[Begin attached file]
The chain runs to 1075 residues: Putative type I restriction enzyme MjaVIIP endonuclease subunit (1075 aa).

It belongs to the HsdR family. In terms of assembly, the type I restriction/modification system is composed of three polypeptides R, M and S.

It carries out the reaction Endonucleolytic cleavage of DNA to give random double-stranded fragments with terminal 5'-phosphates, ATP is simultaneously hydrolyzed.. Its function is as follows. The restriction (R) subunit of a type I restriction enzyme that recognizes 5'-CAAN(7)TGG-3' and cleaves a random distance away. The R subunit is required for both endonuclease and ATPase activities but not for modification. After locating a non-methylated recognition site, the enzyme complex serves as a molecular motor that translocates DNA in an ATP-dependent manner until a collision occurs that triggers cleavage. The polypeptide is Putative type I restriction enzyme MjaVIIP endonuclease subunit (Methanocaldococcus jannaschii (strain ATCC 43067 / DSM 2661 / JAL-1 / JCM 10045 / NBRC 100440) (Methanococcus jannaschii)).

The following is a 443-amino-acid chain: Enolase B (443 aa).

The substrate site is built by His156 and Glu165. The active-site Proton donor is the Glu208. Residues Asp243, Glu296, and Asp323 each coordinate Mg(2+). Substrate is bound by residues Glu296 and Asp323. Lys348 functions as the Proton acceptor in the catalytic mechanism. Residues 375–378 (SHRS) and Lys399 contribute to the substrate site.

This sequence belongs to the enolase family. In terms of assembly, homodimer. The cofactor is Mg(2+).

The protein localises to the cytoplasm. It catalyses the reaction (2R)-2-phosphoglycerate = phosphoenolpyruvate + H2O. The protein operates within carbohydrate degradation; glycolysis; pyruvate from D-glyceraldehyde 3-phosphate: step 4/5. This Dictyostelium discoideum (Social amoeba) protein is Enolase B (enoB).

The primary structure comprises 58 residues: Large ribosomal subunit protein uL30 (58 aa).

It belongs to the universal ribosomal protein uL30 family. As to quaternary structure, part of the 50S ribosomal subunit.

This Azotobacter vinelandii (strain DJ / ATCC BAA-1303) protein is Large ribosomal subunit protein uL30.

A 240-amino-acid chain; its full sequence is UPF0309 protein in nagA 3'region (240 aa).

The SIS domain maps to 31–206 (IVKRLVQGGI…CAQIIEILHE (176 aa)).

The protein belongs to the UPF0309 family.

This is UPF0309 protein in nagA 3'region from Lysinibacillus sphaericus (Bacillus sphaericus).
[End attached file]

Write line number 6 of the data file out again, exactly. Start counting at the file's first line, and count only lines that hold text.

This sequence belongs to the enolase family. In terms of assembly, homodimer. The cofactor is Mg(2+).